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Recent Publications

With the forthcoming release of my book with Jennifer Raiser and Sidney Erthal, Burning Man: Art on Fire — which comes out this week — my photography has been getting a little more attention than usual.

Six of my images were featured in the San Francisco Chronicle this past Sunday as part of a big spread about the book. To my surprise, one of the photos even made the front page.

“A new coffee-table tome, Burning Man: Art on Fire (Race Point Publishing, 208 pages, $35), by San Francisco’s Jennifer Raiser, showcases ingenious, breathtaking and downright wacky installations by amateur and professional artists from around the globe, with color photographs by Sidney Erthal and Scott London and descriptions of the works in the artists’ own words,” writes Carolyne Zinko.

To read the full piece, which includes a nice interview with Jennifer and a dozen photos from the book, go to SFGate.com.

The Telegraph has also published a gallery of photos from the book in their travel section. It showcases images of art cars, 9 in all, under the title “Burning Man’s Mutant Vehicles.”

“Often described as a world within a world, the Burning Man festival is a creative, temporary city with a 70,000-strong population in the middle of the Black Rock Desert,” reads the opening caption. “It is renowned for its art works, which visitors transport from all around the US. Some of these are “mutant vehicles” that people use to traverse the desert landscape. A new photography book celebrates the art works of Burning Man, dedicating a chapter to the craze of these mobile sculptures.”

Check out the full gallery at telegraph.co.uk

 

With all the trouble going on in the Ukraine at the moment, it’s hard to imagine anybody there reading fashion magazines and dreaming of vacations abroad. But who knows, that could be just the kind of escapism people are looking for. In any case, I was recently asked by the editor of the Ukrainian edition of Marie Claire magazine to share some photos of Burning Man. We got to talking about the event, one talking point led to another, and the story turned into something a little different—part travel piece, part artist profile.

In the piece, I talk about why I love Burning Man, how I happened to start going ten years ago, and how things have changed and evolved over the past decade. Here’s an excerpt:

Burning Man is famous for the Saturday evening ritual in which a giant man made of wood and neon goes up in flames. But there are events going on all week long. Many of them are spontaneous or loosely organized. Others are scheduled and take place every year. One of the most famous is “Critical Tits” in which hundreds or even thousands of women ride around the playa topless. The event is modeled after the Critical Mass bike ride in San Francisco, but with a lot more humor and attitude. Unfortunately, I can’t show you images of this, because Burning Man doesn’t allow publication of Critical Tits photos.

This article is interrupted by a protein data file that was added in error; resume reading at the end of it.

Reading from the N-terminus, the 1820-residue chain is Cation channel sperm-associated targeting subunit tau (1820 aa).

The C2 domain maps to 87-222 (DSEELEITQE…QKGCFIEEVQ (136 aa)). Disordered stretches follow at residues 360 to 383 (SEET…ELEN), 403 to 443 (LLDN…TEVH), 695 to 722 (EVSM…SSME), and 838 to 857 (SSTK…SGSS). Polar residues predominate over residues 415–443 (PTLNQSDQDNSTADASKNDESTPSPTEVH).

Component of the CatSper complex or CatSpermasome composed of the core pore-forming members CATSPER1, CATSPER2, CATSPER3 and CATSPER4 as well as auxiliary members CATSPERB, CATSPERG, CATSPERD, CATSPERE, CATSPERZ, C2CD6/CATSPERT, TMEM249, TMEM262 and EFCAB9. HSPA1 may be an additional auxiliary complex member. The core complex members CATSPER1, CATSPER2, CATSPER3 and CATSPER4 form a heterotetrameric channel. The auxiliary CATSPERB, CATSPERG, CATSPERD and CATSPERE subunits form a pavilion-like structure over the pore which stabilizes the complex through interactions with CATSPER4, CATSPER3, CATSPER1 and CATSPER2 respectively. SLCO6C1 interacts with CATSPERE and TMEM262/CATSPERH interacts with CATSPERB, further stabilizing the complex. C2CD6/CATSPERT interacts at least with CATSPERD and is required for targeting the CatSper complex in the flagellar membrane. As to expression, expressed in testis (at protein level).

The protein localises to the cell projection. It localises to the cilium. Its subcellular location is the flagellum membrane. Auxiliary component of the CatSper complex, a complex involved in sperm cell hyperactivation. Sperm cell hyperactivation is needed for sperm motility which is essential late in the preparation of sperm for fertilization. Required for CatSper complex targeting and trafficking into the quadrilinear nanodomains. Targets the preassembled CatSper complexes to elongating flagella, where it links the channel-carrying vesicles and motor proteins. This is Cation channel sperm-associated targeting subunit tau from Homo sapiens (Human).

As a photographer, I’m also very enamored of the “Black Rock City Fashion Show,” which is a campy and hilarious event that takes place each year. People show off their most amazing outfits and costumes and often perform little routines on stage. The whole thing makes a mockery of a real fashion show, but it also shows off some of the beautiful and amazing attire people create each year specifically for Burning Man.

A question that came up again and again in the conversation was nudity. “Why is it so important for people to get naked there?” Here’s my attempt at a response:

Well, it’s hot in the desert. But that is not the only reason. Some people choose to take off their clothes and go naked because, well, why wear clothes if you don’t have to? There is something wonderful about being free to wear whatever you like—or nothing at all. Since there are no rules, you can do whatever feels most fun and natural.

There is a lot of talk about nudity at Burning Man. But there isn’t really that much of it. Most people keep their clothes on. You do see a fair number of topless women, but not any more than you would on a typical beach in Europe. And the bona fide nudists who go to Burning Man are always a very small minority.

Because it’s August and Burning Man 2014 kicks off in just a few weeks, the media is especially focused on it now. Another magazine highlighting the event is Virgin Australia’s in-flight monthly Voyeur, which devotes six pages of its August issue to Burning Man. The article is written by Sally Dominguez and features 11 of my photos. You can view it online here: Voyeur Magazine

Finally, some of my non-Burning Man photos have also appeared in print in recent weeks. Fast Company magazine published an image I made of R&B icon John Legend. Origin magazine ran one of my portraits of bestselling author Byron Katie. And the Santa Barbara News-Press featured one of my photos of Steve Duneier, better known as the Yarnbomber, in last Sunday’s edition.

It’s a wonderful thing to get your work noticed and into print.

Default World Dreaming

"Star Seed" by Scott London

“Default World Dreaming” is a new show opening today at Gallery 151 in New York City. I’m excited to be a part of it and to have my work featured alongside an amazing roster of talented artists.

The show ranges widely but takes inspiration from the unique culture and ethos of Burning Man. The annual festival represents a curious and dynamic world of opposites — the ephemeral world that rises out of the Black Rock Desert of Nevada each summer, and the established, accepted, and socially constructed reality of our daily lives.